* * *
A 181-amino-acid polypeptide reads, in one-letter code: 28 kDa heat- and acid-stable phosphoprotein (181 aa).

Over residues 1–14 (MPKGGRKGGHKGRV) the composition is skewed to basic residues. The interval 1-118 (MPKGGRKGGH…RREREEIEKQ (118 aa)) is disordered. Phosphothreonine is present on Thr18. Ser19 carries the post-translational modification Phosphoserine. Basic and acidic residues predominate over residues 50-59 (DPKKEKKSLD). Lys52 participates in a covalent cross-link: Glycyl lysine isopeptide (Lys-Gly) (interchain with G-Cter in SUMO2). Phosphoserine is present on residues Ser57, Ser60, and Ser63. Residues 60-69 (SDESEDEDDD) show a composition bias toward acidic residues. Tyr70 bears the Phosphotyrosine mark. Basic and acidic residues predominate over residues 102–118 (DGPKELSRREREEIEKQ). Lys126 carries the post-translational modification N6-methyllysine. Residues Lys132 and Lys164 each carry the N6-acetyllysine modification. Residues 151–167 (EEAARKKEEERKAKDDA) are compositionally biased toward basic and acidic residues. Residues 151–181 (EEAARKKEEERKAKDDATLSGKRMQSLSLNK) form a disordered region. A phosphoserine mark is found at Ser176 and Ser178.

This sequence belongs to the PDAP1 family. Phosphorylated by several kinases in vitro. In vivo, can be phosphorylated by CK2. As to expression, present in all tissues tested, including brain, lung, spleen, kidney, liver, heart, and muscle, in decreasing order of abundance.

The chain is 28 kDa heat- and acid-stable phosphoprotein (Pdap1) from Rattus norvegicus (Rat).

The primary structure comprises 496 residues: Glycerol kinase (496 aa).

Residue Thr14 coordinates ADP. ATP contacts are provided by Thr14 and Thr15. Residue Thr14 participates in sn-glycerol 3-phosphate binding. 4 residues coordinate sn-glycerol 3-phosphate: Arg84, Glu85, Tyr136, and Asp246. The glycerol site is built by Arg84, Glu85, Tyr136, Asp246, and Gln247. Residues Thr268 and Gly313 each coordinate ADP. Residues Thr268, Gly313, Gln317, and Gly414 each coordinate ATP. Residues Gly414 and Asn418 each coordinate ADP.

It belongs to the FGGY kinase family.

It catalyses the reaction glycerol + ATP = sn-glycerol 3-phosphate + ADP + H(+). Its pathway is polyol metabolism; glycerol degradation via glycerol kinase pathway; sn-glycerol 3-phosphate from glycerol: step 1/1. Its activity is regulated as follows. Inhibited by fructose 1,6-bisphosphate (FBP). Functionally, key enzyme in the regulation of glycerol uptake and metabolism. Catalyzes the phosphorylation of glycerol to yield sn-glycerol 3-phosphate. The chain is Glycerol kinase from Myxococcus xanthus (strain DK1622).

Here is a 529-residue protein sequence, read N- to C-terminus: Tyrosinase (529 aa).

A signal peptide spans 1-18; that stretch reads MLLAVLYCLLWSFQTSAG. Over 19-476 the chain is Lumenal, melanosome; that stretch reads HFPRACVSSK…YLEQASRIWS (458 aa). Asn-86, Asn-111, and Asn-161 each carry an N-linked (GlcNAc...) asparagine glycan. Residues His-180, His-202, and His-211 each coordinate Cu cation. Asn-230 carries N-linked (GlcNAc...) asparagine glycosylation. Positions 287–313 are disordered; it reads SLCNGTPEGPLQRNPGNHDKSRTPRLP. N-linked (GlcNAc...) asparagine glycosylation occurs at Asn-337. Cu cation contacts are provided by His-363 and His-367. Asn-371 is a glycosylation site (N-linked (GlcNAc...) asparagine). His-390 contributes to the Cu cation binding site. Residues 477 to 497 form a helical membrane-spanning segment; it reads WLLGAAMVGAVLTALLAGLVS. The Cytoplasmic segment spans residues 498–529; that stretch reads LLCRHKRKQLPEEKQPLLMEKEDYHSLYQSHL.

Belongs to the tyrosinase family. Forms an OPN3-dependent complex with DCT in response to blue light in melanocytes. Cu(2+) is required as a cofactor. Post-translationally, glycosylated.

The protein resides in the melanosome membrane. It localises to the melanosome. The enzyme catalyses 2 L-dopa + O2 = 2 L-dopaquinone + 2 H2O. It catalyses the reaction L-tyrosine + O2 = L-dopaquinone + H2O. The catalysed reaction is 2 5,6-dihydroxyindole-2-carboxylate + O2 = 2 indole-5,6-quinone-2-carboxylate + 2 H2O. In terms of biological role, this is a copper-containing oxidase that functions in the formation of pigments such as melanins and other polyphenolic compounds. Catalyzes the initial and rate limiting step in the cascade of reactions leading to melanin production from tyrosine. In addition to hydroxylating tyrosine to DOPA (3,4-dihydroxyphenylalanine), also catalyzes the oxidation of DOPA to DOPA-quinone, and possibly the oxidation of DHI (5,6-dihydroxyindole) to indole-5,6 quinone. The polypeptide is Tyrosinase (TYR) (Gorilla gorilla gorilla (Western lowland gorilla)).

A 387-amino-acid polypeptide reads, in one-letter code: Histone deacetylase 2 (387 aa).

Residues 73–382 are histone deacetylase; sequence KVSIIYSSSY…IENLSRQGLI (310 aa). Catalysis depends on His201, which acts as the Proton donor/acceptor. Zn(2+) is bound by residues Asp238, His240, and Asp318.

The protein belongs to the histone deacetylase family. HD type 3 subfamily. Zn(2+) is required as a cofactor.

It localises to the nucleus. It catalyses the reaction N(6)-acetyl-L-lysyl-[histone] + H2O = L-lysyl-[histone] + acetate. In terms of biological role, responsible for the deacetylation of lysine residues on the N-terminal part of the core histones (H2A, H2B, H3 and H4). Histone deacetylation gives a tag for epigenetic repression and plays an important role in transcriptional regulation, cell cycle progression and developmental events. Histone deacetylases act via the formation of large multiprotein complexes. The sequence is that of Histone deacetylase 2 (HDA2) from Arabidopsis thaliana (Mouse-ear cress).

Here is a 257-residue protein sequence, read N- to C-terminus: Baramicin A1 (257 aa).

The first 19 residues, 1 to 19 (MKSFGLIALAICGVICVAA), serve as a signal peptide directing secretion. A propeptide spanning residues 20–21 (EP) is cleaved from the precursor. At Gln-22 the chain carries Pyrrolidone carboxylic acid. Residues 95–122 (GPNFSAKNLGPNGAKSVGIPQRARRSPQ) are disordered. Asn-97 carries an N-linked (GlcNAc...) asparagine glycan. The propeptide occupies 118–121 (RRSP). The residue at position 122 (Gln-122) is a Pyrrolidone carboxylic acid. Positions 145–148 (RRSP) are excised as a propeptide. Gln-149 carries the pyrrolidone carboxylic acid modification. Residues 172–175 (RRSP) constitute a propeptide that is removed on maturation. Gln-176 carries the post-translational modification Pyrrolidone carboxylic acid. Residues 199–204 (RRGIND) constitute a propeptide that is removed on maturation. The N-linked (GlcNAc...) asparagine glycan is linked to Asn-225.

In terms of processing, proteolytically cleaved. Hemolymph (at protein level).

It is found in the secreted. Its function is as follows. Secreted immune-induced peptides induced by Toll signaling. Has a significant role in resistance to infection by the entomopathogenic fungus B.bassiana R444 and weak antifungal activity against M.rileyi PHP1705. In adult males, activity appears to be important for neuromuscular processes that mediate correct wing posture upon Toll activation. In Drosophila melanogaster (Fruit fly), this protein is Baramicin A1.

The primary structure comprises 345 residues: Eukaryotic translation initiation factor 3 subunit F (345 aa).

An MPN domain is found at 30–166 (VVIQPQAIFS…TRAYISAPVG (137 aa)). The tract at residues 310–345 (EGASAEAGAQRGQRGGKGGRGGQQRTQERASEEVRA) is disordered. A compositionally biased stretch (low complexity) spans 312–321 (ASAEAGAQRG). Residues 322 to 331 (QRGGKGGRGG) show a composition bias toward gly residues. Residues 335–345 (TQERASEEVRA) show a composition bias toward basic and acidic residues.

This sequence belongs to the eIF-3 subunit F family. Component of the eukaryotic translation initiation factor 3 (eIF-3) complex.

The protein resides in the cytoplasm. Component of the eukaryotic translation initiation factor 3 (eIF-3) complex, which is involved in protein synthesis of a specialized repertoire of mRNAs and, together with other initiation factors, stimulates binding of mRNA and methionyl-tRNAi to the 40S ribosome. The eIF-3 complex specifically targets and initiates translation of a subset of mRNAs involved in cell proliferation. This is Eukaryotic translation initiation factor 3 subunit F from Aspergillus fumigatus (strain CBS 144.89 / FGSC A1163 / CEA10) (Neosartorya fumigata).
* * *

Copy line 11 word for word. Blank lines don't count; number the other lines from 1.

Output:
Belongs to the tyrosinase family. Forms an OPN3-dependent complex with DCT in response to blue light in melanocytes. Cu(2+) is required as a cofactor. Post-translationally, glycosylated.